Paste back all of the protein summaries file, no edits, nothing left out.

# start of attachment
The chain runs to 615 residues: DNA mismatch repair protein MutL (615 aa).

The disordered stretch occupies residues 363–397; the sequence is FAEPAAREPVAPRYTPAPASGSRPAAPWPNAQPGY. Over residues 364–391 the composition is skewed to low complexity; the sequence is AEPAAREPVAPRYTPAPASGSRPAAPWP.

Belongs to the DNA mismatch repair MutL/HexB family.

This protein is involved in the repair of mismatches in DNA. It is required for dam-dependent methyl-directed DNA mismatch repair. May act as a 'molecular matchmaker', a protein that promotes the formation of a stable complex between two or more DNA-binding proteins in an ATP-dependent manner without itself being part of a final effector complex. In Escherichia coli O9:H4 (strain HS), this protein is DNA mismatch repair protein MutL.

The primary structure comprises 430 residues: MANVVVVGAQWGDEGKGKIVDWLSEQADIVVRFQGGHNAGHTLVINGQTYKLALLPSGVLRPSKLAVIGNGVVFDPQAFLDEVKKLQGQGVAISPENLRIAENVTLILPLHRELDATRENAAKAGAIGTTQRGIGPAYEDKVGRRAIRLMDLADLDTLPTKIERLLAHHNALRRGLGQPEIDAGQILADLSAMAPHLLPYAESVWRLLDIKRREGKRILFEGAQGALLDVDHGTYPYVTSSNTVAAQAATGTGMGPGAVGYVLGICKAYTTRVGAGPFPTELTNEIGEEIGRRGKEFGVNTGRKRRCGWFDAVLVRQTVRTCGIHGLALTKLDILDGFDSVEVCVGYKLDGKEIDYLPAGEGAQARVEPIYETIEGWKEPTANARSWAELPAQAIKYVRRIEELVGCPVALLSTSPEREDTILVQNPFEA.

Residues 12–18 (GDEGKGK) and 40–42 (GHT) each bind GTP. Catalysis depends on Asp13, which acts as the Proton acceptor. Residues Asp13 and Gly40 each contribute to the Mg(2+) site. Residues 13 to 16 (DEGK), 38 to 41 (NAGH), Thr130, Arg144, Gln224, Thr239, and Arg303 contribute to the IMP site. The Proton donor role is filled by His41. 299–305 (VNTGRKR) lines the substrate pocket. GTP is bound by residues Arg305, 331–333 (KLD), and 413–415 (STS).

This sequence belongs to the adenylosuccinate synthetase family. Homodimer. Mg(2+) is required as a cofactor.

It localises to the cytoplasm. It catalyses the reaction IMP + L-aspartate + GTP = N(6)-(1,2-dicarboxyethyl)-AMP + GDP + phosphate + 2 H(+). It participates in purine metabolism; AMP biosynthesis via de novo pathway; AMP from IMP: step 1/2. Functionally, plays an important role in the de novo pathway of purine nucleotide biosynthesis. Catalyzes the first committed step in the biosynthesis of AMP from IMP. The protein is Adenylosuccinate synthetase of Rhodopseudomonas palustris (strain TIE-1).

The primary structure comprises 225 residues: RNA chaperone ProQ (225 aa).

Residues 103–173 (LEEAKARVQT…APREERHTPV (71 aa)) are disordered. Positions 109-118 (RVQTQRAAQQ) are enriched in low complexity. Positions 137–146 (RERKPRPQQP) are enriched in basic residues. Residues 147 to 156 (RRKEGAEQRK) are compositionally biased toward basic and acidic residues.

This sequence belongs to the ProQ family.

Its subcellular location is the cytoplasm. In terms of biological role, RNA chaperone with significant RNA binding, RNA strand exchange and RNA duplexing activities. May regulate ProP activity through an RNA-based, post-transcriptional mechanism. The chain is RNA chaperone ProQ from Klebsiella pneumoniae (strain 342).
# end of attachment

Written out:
The chain runs to 615 residues: DNA mismatch repair protein MutL (615 aa).

The disordered stretch occupies residues 363–397; the sequence is FAEPAAREPVAPRYTPAPASGSRPAAPWPNAQPGY. Over residues 364–391 the composition is skewed to low complexity; the sequence is AEPAAREPVAPRYTPAPASGSRPAAPWP.

Belongs to the DNA mismatch repair MutL/HexB family.

This protein is involved in the repair of mismatches in DNA. It is required for dam-dependent methyl-directed DNA mismatch repair. May act as a 'molecular matchmaker', a protein that promotes the formation of a stable complex between two or more DNA-binding proteins in an ATP-dependent manner without itself being part of a final effector complex. In Escherichia coli O9:H4 (strain HS), this protein is DNA mismatch repair protein MutL.

The primary structure comprises 430 residues: MANVVVVGAQWGDEGKGKIVDWLSEQADIVVRFQGGHNAGHTLVINGQTYKLALLPSGVLRPSKLAVIGNGVVFDPQAFLDEVKKLQGQGVAISPENLRIAENVTLILPLHRELDATRENAAKAGAIGTTQRGIGPAYEDKVGRRAIRLMDLADLDTLPTKIERLLAHHNALRRGLGQPEIDAGQILADLSAMAPHLLPYAESVWRLLDIKRREGKRILFEGAQGALLDVDHGTYPYVTSSNTVAAQAATGTGMGPGAVGYVLGICKAYTTRVGAGPFPTELTNEIGEEIGRRGKEFGVNTGRKRRCGWFDAVLVRQTVRTCGIHGLALTKLDILDGFDSVEVCVGYKLDGKEIDYLPAGEGAQARVEPIYETIEGWKEPTANARSWAELPAQAIKYVRRIEELVGCPVALLSTSPEREDTILVQNPFEA.

Residues 12–18 (GDEGKGK) and 40–42 (GHT) each bind GTP. Catalysis depends on Asp13, which acts as the Proton acceptor. Residues Asp13 and Gly40 each contribute to the Mg(2+) site. Residues 13 to 16 (DEGK), 38 to 41 (NAGH), Thr130, Arg144, Gln224, Thr239, and Arg303 contribute to the IMP site. The Proton donor role is filled by His41. 299–305 (VNTGRKR) lines the substrate pocket. GTP is bound by residues Arg305, 331–333 (KLD), and 413–415 (STS).

This sequence belongs to the adenylosuccinate synthetase family. Homodimer. Mg(2+) is required as a cofactor.

It localises to the cytoplasm. It catalyses the reaction IMP + L-aspartate + GTP = N(6)-(1,2-dicarboxyethyl)-AMP + GDP + phosphate + 2 H(+). It participates in purine metabolism; AMP biosynthesis via de novo pathway; AMP from IMP: step 1/2. Functionally, plays an important role in the de novo pathway of purine nucleotide biosynthesis. Catalyzes the first committed step in the biosynthesis of AMP from IMP. The protein is Adenylosuccinate synthetase of Rhodopseudomonas palustris (strain TIE-1).

The primary structure comprises 225 residues: RNA chaperone ProQ (225 aa).

Residues 103–173 (LEEAKARVQT…APREERHTPV (71 aa)) are disordered. Positions 109-118 (RVQTQRAAQQ) are enriched in low complexity. Positions 137–146 (RERKPRPQQP) are enriched in basic residues. Residues 147 to 156 (RRKEGAEQRK) are compositionally biased toward basic and acidic residues.

This sequence belongs to the ProQ family.

Its subcellular location is the cytoplasm. In terms of biological role, RNA chaperone with significant RNA binding, RNA strand exchange and RNA duplexing activities. May regulate ProP activity through an RNA-based, post-transcriptional mechanism. The chain is RNA chaperone ProQ from Klebsiella pneumoniae (strain 342).